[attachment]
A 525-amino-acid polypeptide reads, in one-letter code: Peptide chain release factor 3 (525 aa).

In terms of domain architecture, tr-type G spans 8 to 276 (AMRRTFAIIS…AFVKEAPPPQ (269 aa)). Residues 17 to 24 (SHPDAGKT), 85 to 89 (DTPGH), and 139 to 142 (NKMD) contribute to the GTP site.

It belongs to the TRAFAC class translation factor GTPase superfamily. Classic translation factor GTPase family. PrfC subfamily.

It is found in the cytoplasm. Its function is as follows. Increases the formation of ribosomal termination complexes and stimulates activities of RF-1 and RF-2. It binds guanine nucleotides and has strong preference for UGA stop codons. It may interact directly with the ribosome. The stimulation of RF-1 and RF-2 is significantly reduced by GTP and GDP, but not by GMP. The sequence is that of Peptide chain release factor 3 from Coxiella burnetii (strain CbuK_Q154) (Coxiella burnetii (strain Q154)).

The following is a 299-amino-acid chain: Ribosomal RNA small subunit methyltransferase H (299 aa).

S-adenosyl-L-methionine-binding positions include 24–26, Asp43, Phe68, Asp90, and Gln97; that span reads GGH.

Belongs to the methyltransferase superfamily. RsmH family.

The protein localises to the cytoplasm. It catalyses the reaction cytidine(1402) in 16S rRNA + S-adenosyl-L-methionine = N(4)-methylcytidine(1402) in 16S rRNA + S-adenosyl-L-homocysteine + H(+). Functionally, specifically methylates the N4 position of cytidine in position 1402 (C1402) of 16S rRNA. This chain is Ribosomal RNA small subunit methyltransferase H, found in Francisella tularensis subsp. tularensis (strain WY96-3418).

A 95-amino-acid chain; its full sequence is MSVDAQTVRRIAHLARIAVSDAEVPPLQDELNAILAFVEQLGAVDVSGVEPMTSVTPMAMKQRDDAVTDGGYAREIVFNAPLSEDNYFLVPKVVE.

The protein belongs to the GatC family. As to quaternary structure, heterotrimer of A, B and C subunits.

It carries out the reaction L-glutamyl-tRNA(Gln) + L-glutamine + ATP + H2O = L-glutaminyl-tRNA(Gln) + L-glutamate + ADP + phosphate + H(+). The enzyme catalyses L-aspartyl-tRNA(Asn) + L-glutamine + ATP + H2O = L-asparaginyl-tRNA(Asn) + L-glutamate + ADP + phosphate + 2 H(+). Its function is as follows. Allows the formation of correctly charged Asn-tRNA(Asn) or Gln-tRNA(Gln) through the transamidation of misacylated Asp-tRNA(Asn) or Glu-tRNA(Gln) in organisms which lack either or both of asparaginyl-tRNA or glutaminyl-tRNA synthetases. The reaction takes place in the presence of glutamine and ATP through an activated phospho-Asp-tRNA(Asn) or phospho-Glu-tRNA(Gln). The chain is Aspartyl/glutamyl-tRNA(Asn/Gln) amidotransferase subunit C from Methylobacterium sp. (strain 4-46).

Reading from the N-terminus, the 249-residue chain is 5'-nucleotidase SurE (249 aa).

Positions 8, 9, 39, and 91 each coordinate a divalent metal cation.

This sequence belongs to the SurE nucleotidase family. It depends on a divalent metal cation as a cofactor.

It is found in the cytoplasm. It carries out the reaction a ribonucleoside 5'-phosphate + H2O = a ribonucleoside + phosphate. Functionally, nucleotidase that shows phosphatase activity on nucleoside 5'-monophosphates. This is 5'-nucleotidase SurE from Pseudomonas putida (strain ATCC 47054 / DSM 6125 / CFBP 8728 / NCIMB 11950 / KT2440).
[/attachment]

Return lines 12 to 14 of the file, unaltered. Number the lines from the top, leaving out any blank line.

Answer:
Reading from the N-terminus, the 249-residue chain is 5'-nucleotidase SurE (249 aa).

Positions 8, 9, 39, and 91 each coordinate a divalent metal cation.

This sequence belongs to the SurE nucleotidase family. It depends on a divalent metal cation as a cofactor.